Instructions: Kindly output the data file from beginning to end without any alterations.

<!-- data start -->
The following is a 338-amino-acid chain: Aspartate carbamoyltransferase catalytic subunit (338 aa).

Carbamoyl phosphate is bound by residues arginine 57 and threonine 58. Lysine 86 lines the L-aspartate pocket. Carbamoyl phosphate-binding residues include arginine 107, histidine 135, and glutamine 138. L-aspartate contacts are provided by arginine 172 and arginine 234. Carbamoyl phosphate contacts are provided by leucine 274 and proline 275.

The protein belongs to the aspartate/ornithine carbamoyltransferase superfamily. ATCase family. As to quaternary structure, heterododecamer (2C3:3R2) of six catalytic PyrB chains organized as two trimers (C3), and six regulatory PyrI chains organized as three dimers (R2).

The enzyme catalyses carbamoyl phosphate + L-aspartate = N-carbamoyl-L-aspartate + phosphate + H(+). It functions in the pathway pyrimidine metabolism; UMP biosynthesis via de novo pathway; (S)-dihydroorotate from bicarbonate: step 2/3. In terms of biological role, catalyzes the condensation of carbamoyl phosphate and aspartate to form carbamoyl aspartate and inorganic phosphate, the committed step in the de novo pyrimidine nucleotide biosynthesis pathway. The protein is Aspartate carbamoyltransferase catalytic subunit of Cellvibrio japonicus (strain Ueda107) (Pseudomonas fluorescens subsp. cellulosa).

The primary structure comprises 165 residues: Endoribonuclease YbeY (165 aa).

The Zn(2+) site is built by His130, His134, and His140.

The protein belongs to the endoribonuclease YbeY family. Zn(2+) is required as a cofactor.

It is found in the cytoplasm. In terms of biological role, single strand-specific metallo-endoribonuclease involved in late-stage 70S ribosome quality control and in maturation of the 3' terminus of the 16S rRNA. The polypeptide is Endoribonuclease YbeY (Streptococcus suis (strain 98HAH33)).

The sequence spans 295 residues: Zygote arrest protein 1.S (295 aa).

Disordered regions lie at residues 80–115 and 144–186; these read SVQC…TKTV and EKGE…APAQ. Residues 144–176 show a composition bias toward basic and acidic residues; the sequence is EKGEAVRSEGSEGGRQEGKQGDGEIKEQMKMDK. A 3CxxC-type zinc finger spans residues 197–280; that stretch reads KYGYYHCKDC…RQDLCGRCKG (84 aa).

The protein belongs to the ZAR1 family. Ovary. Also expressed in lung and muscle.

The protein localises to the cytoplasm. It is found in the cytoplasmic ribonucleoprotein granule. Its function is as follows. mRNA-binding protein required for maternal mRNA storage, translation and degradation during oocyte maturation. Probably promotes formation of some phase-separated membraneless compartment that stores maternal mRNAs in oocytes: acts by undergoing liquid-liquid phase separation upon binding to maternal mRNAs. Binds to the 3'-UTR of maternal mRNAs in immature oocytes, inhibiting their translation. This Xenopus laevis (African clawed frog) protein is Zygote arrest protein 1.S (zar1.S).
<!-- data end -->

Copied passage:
The following is a 338-amino-acid chain: Aspartate carbamoyltransferase catalytic subunit (338 aa).

Carbamoyl phosphate is bound by residues arginine 57 and threonine 58. Lysine 86 lines the L-aspartate pocket. Carbamoyl phosphate-binding residues include arginine 107, histidine 135, and glutamine 138. L-aspartate contacts are provided by arginine 172 and arginine 234. Carbamoyl phosphate contacts are provided by leucine 274 and proline 275.

The protein belongs to the aspartate/ornithine carbamoyltransferase superfamily. ATCase family. As to quaternary structure, heterododecamer (2C3:3R2) of six catalytic PyrB chains organized as two trimers (C3), and six regulatory PyrI chains organized as three dimers (R2).

The enzyme catalyses carbamoyl phosphate + L-aspartate = N-carbamoyl-L-aspartate + phosphate + H(+). It functions in the pathway pyrimidine metabolism; UMP biosynthesis via de novo pathway; (S)-dihydroorotate from bicarbonate: step 2/3. In terms of biological role, catalyzes the condensation of carbamoyl phosphate and aspartate to form carbamoyl aspartate and inorganic phosphate, the committed step in the de novo pyrimidine nucleotide biosynthesis pathway. The protein is Aspartate carbamoyltransferase catalytic subunit of Cellvibrio japonicus (strain Ueda107) (Pseudomonas fluorescens subsp. cellulosa).

The primary structure comprises 165 residues: Endoribonuclease YbeY (165 aa).

The Zn(2+) site is built by His130, His134, and His140.

The protein belongs to the endoribonuclease YbeY family. Zn(2+) is required as a cofactor.

It is found in the cytoplasm. In terms of biological role, single strand-specific metallo-endoribonuclease involved in late-stage 70S ribosome quality control and in maturation of the 3' terminus of the 16S rRNA. The polypeptide is Endoribonuclease YbeY (Streptococcus suis (strain 98HAH33)).

The sequence spans 295 residues: Zygote arrest protein 1.S (295 aa).

Disordered regions lie at residues 80–115 and 144–186; these read SVQC…TKTV and EKGE…APAQ. Residues 144–176 show a composition bias toward basic and acidic residues; the sequence is EKGEAVRSEGSEGGRQEGKQGDGEIKEQMKMDK. A 3CxxC-type zinc finger spans residues 197–280; that stretch reads KYGYYHCKDC…RQDLCGRCKG (84 aa).

The protein belongs to the ZAR1 family. Ovary. Also expressed in lung and muscle.

The protein localises to the cytoplasm. It is found in the cytoplasmic ribonucleoprotein granule. Its function is as follows. mRNA-binding protein required for maternal mRNA storage, translation and degradation during oocyte maturation. Probably promotes formation of some phase-separated membraneless compartment that stores maternal mRNAs in oocytes: acts by undergoing liquid-liquid phase separation upon binding to maternal mRNAs. Binds to the 3'-UTR of maternal mRNAs in immature oocytes, inhibiting their translation. This Xenopus laevis (African clawed frog) protein is Zygote arrest protein 1.S (zar1.S).